It does not offer an examination of specific products but rather a categorization that will help you understand the variety of offerings. Strategies for choosing between these different services are summarized at the end of the chapter. The term “cloud” is ambiguous; it means different things to different people and has been made meaningless by marketing hype. Instead, we use the following terms to be specific: • Infrastructure as a Service (IaaS): Computer and network hardware, real or virtual, ready for you to use. • Platform as a Service (PaaS): Your software running in a vendor-provided framework or stack. • Software as a Service (SaaS): An application provided as a web site. Figure 3.1 depicts the typical consumer of each service.

That is, are you offered a raw machine (low abstraction) or are services provided as a high-level API that encapsulates what you need done rather than how to do it (high abstraction)? The closer you are to the raw machine, the more control you have. The higher the level of abstraction, the less you have to concern yourself with technical details of building infrastructure and the more you can focus on the application. 3.1.1 Infrastructure as a Service IaaS provides bare machines, networked and ready for you to install the operating system and your own software. The service provider provides the infrastructure so that the customer can focus on the application itself. The machines provided by the vendor are usually virtual machines but may be physical machines.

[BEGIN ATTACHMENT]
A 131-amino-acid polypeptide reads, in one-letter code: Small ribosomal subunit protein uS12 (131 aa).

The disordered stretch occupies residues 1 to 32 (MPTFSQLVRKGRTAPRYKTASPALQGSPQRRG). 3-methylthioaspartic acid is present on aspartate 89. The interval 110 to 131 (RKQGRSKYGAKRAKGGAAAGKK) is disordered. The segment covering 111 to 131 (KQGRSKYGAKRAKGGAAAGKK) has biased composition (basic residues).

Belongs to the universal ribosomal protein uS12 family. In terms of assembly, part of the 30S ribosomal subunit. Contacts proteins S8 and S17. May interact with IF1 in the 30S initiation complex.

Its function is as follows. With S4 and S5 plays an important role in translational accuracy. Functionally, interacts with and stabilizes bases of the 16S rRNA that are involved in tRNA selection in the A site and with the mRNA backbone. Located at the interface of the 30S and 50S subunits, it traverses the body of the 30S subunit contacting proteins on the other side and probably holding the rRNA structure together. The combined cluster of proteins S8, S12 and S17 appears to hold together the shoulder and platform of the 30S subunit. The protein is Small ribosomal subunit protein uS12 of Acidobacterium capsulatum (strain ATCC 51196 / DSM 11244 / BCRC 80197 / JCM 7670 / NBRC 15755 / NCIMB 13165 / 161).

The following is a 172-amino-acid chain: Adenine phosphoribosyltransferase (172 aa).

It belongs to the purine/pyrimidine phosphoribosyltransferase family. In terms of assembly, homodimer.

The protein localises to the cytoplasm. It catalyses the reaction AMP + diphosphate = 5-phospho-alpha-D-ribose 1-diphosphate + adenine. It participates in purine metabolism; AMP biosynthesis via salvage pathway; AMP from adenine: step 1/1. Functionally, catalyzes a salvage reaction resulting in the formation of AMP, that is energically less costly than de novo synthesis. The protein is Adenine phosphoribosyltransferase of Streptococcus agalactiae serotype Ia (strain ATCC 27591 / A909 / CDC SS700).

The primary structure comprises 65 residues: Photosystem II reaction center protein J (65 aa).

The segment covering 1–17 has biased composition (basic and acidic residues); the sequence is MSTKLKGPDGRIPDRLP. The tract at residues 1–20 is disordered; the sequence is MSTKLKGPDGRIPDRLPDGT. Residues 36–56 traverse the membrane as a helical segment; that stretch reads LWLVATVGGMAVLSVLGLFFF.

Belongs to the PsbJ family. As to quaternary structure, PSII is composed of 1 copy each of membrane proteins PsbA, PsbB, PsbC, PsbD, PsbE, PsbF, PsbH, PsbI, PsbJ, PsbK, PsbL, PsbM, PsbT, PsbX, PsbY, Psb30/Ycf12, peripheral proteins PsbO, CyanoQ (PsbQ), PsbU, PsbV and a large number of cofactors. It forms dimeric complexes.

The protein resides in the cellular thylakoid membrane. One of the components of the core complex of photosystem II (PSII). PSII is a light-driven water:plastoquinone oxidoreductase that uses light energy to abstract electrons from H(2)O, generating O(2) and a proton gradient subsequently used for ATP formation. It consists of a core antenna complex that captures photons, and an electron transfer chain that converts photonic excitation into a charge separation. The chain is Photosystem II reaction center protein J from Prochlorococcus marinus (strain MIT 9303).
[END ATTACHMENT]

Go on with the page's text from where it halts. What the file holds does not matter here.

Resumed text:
pages: 234 words: 63,522

Puppet Essentials by Felix Frank

cloud computing, Debian, DevOps, domain-specific language, Infrastructure as a Service, platform as a service, web application

At this layer, you can cleanly express a new configuration that should be effective for all nodes that fill this role: class profile::heimdal_server { include heimdal class { 'ssh': restricted => true } } This is just a very rough sketch of the principles behind the Roles and Profiles pattern. Craig has put up a comprehensive description on his blog, and the design has since been adopted by many users. Taking Puppet to the cloud It's time to finally talk about the cloud, which I managed to avoid when describing the different use cases. We will focus on the Infrastructure as a Service (IaaS) paradigm. These IaaS clouds consist of a network of virtual machines connected to the Internet. Each machine runs a basic operating system, which is chosen by the administrator. If you need a Platform as a Service (PaaS) implementation, read on to learn how you can practically implement your own PaaS system on top of an IaaS cloud using Puppet.